150 years ago The Origin of Species was published. Although Charles Darwin’s work was focused on evolutionary biology it has since become considered to have much relevance to the business world. Central to his theory is the need to adapt in order to survive in a changing environment.
Reduced levels of demand and differing approaches to buying legal services have led to the environment within which law firms operate to change substantially. In some markets liberalisation has added pace to the rate of change.
Although a number of law firms have failed over the past 5 years most have adapted – some extremely successfully– to the current more uncertain market characterised by lower growth and lower margins. The potential of IT has been harnessed leading to efficiency and process improvements; leaner business models have been adopted; costs have been reduced; more disciplined approaches to management accepted; and new ways of delivering services to clients introduced.
As part of this process of adaptation staff have been made redundant - and partners too. And in this changed environment increasing numbers of firms are also addressing the equally difficult issue of revising the role and performance expectations of their partners and related to this how profit should be shared.
Initially as the market changed the assumption was that a relatively moderate raising of the bar was what was required: the essence of the role of partners was unchanged, all that was needed was somewhat higher levels of performance. More recently there has been an increasing recognition that this is not the case and that the fundamental nature of the role of partners is changing – in addition to the requirement of an increase in underlying performance. And linked to this new approaches to compensating partners.
Central are three core issues that firms need to address:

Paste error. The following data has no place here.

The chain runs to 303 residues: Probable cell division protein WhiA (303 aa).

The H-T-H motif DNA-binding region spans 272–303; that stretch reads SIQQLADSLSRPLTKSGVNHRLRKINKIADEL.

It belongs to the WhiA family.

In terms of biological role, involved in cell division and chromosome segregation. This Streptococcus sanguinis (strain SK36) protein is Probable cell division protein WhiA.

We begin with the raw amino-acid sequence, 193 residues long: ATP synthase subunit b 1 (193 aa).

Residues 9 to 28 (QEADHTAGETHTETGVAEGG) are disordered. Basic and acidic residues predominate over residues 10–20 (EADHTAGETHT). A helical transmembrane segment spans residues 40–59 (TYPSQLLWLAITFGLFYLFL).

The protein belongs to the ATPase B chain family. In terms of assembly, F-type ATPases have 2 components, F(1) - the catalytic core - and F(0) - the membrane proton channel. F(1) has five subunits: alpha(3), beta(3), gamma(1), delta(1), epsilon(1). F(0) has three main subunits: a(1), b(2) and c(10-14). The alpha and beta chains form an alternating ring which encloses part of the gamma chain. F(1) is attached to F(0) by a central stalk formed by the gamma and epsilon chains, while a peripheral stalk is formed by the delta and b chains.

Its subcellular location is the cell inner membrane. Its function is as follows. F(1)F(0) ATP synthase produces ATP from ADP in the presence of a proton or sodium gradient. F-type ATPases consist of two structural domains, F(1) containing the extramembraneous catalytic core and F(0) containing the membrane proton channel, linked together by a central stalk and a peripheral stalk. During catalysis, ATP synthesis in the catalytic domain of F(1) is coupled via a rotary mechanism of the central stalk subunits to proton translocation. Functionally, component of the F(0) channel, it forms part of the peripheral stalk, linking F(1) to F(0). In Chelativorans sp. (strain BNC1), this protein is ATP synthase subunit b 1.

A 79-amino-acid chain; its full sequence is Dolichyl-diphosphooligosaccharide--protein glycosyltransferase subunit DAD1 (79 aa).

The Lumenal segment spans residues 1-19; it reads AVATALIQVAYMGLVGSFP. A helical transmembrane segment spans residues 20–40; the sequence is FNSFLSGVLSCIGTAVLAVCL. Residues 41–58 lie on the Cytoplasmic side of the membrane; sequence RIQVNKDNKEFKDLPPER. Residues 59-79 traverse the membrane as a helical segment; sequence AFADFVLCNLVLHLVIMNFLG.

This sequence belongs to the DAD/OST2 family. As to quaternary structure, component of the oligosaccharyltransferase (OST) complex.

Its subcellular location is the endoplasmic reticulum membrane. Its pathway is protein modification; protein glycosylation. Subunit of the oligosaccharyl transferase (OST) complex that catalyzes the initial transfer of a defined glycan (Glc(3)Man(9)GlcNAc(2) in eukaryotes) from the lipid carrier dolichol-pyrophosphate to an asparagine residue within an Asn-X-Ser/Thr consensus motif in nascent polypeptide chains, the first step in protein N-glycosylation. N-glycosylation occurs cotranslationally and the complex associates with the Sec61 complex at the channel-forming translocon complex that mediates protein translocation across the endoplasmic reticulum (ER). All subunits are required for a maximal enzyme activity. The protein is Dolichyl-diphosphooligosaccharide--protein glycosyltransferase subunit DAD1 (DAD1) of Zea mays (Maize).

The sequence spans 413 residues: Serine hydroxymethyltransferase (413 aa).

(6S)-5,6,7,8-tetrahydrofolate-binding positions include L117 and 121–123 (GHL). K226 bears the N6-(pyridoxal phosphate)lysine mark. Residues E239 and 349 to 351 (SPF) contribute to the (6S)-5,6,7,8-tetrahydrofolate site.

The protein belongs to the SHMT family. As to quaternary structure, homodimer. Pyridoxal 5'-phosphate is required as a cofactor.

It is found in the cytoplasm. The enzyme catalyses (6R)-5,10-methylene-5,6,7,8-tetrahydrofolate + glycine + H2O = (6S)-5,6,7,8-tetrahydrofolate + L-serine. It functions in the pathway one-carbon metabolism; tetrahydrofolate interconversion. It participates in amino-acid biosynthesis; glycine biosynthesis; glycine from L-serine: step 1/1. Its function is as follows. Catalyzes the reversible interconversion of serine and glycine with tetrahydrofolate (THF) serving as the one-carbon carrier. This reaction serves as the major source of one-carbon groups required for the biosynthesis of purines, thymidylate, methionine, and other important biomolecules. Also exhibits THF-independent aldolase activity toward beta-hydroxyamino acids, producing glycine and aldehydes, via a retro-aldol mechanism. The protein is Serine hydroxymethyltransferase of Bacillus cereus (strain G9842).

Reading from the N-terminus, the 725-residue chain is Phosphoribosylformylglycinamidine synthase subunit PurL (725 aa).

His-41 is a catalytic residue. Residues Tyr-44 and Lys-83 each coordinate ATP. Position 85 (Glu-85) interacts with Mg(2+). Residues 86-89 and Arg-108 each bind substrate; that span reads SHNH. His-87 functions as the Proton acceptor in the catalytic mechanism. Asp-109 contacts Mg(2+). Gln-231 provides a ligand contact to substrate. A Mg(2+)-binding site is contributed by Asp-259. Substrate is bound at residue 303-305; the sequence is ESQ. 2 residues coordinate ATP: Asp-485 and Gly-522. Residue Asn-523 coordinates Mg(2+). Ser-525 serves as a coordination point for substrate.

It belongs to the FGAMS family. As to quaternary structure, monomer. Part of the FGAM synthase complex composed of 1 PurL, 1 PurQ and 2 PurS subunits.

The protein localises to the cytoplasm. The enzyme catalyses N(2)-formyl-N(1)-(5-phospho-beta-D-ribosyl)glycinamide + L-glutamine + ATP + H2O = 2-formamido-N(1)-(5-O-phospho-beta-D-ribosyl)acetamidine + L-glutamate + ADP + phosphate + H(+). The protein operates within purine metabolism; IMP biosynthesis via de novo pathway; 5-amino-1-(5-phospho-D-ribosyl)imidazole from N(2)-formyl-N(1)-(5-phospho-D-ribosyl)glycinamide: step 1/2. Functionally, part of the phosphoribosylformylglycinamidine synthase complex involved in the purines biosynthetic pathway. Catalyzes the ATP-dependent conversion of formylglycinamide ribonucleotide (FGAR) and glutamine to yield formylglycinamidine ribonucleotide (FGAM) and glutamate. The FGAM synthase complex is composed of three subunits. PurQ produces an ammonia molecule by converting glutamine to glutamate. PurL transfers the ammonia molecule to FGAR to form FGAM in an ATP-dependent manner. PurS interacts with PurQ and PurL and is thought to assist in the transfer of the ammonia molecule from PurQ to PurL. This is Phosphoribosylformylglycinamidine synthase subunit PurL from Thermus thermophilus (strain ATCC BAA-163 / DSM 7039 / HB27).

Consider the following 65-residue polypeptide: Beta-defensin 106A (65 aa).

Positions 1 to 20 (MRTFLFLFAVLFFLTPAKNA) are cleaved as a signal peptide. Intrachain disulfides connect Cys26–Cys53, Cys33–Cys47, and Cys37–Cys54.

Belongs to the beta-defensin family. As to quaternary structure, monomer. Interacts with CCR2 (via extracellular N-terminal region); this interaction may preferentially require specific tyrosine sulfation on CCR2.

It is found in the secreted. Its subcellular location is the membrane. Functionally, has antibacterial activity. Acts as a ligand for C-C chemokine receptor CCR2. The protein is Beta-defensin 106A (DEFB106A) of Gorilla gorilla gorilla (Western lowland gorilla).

- What is the role we require our partners to fulfil?
- What level of performance and contribution should be expected?
- What approach to sharing profit will be the most appropriate?
In addressing these issues the fundamental principle of aligning partners’ performance with the strategy of the firm is well understood and unchanged. So too is the principle of ensuring that the compensation of partners is both internally fair and externally competitive. Achieving these principles in practice is where the challenges lie.
A number of factors have an important effect on the partner role in any firm, in particular the firm’s strategy and intentions, the culture of the partnership, the emphasis on today’s or tomorrow’s needs and the extent to which partners’ compensation is performance-related. For every firm these factors and their relative importance are different and hence the role partners are expected to fulfil and the way they are compensated will vary. So while there cannot be off-the-peg universal ‘solutions’ to defining the role of partners or how profit should best be shared there are a number of principles that are common across successful approaches.
What is expected of a partner in any firm should reflect the demands placed on the partnership by its aspirations and direction. Ensuring that there is a clear link between the firm’s strategy and the partner role is vital. Some aspects of the partner role are likely to be perpetual while the emphasis on other aspects may be temporary. There may be a requirement to place particular emphasis on certain activities for a year or two with the intention that this will reduce thereafter. Firms that do not closely link the role and expectations of their partners with their strategic aims cannot hope to be successful.